After many years of study and practice in traditional Chinese medicine Master Wan Su-Jian set up an institute based in the western foothills of Beijing, where he & his resident students offer daily treatments and various training demonstrations. Wan began to understand that Qigong Healing had a long history in China but it was not widely used as a treatment. He had a dream about many army tanks attacking an airplane. By working together, the tanks were able to shoot down the plane. Wan got the idea that if one practitioner had a positive healing effect, imagine the effects of a team of qigong healers working from different directions on one patient. Today some of the treatments received here include the practice of up to six practitioners working simultaneously on one person.

In November 2006 Master Wan's Chinese Medical Qigong BaGua Xun Dao Gong Training Clinic and Medical Centre in Beijing was certified by the Chinese government as a Rehabilitation Hospital. He and his staff do research, teaching, and medical treatment for many disorders such as stroke, bone problems, gerontology illnesses, cancer, partial paralysis, and many other difficult illnesses. Treatments include traditional Chinese medicine and herbs, Tui na massage, acupuncture, and qigong. About 40 young people are training, studying, and living at the centre, learning medical qigong, kung fu, taiji, massage, and the basic academics for college preparation.

Whilst here at the centre, everyday is devoted to personal healing with daily herbal foot baths, energy healing, Qigong, full body & foot massages. With the in-depth training provided by Master Wan there is also opportunity to learn & participate in the ancient Taoist practices of the 'Cha Dao' (traditional tea ceremony), meditation & the practice of Tibetan long-horn healing.

After a week long stint with Master Wan participants head out on an awesome journey of discovery into Chinas' Sichuan province. Here the learning, practice and cultivation continue at locations that have been pilgrimage sites for millennia.

Chengdu in the Sichuan province is situated at a lower altitude than Beijing and thus provides a natural balance of both water (yin) and mountains (yang). Perhaps as a result of this, or maybe even because of this it is recognised as having one of the highest energetic fields in mainland China.

On May 12th, 2008 this balance was sent into a state of chaos when it was hit by an earthquake (with a magnitude of 8.0), which killed approximately 80,000 people, maimed a further 26,413 and misplaced countless others.

At the time rescue efforts were severely hampered by the sheer size of the impact zone. On hearing the grave news Master Wan felt compelled to act; after readying fourteen of his students they headed into the region. Their mission was to provide medical supplies, food, and clothing to those in need.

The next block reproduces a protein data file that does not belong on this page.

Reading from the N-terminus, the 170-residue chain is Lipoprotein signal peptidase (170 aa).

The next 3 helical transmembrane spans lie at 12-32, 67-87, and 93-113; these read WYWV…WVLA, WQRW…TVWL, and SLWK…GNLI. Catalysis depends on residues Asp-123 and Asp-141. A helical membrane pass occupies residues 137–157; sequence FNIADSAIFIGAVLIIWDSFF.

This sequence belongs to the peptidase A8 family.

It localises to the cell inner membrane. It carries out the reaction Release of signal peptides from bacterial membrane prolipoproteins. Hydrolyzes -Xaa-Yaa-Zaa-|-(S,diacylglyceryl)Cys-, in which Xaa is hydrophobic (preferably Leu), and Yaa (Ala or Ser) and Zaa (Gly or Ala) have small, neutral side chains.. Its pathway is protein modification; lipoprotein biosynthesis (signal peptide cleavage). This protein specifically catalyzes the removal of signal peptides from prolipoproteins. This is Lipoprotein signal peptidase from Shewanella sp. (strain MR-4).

After driving continuously through day and night they approached a pass which was seated between two mountains. This was the access point linking them directly to the impact zone; the area in greatest need.

As the rescue vehicles advanced Master Wan immediately called them to halt. A profound sense had told him not to proceed. Following his instructions they lay low for a period just off the main road. Within a short space of time a powerful aftershock occurred causing the mountain to fall upon the very road they would have been travelling.

With deep gratitude and their lives intact they continued on to offer love and support; to save lives, to offer healing and to provide the injured and/or traumatised with a sense of hope.

Master Wan and his students are without dispute inspirational guides, teachers and nurturers. They embody not just the fruits of loving kindness but all of the qualities we work to cultivate through our own practice. They provide our container.

To embark upon a healing journey is a courageous step. To expose oneself to the uncertainty of what lies within us is to also reveal unto ourselves the existence of our own blocks and self-enforced limitations.

This uncertainty is for many a frightening prospect and as such engaging fully with the ancient healing modalities means the courageous will embark on a life-changing; life-enhancing journey into the unknown. The process of doing so has the potential to nurture our connection with our own future. Through the cultivation of courage we are able to dream and awaken the changes necessary for a joyous, abundant, vibrant and healthy future.